Table of Contents - Volume 7, number 2 (June 2002) - 24 pages
Martin Probert is admired worldwide for his fanciful, fun-filled string figure creations. The four small upright loops in this three-dimensional string figure represent seedlings beginning to sprout in a newly planted vegetable garden. A similar figure having two upright loops appeared in the December 1999 issue (‘Four-eyed Fish’ from Guyana).
‘Vegetables in a Garden’ is a variation of ‘Pool Table’ from the June 1998 issue. In ‘Pool Table’ the four small loops hang down beneath the figure, but in this figure they stand up. The difference results from the type of twist introduced into the index and ring finger loops during the figure’s manufacture (half twist versus full twist). Use a thick stiff string for this figure.
Rather than being abstract designs, Inuit string figures are often realistic representations of everyday objects. This novel figure, which represents a pair of trousers, does not appear when initially formed. To reveal the zig-zag motifs that represent bent legs, the maker must plunge the left thumb and index down through the center of the figure to eliminate a half twist in each loop. Only then will the trousers magically appear as strings coil around the frame lines.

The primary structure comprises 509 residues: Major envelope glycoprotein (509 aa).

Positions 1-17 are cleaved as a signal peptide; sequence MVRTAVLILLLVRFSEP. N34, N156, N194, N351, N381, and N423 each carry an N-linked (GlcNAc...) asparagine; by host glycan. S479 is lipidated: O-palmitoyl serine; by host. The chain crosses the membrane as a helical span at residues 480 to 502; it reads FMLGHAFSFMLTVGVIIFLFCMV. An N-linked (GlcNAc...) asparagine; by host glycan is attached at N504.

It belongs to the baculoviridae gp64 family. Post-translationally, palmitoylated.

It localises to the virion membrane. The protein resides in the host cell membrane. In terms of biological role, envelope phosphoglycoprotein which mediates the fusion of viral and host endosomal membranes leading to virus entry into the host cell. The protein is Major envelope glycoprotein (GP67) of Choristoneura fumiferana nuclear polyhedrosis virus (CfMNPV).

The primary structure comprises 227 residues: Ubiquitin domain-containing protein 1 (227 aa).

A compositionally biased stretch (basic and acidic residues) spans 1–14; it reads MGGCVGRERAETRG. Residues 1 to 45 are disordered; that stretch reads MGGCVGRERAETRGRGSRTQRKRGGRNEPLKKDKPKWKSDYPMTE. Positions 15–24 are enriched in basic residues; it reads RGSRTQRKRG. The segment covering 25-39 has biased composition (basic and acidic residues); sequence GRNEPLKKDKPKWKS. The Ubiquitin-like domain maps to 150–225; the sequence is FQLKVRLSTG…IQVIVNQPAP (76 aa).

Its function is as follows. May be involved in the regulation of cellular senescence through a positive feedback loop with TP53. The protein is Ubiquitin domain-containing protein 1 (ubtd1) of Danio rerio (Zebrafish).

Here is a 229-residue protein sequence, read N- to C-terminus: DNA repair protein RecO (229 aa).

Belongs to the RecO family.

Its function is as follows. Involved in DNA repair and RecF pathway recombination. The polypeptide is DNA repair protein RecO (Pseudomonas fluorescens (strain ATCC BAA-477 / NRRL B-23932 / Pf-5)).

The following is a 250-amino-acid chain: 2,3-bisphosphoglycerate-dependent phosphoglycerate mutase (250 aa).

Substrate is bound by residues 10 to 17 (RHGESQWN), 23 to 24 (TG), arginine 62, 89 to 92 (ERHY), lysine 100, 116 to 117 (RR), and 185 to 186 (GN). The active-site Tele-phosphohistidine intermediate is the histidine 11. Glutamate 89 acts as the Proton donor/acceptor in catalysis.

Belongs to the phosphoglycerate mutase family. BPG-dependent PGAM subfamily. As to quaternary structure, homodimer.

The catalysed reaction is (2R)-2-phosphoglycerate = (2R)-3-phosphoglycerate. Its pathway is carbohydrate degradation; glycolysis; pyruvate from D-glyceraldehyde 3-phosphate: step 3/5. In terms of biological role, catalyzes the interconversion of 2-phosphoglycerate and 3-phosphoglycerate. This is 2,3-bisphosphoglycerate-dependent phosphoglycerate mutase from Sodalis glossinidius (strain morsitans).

This net-like string figure, which represents a hammock, looks complex but is actually very easy to make. After suspending a doubled loop between the left hand and foot, the figure is woven by the right hand using a series of repetitive movements. The rhythmic quality of these movements is soothing and mimics the kinesthetic pleasure one derives from swinging in a hammock.
The traditional method outlined below instructs you to use your toe, but you can easily substitute a doorknob or a helper’s finger.
This recently invented string figure represents an ornately carved low-backed chair, the type a respected elder would occupy in a traditional Chinese household. The figure begins with the Cat’s Cradle opening and ends with movements borrowed from Jacob’s Ladder. Since the chair’s seat is formed by a loose loop that projects forward, a stiff string is recommended.
Yukio Shishido’s innovative creations never cease to amaze those who learn to make them. In many cases each hand performs a different movement, yet the resulting pattern is often symmetrical. Shishido is most admired for his geometric and three-dimensional figures.
Here is a delicate three-dimensional butterfly. Nearly everyone finds butterflies beautiful and fascinating to watch.
Here is a fun string figure for two people that depicts a modern delta wing jet plane. You will need two strings for this one. The figure looks even better when the two strings differ in color.
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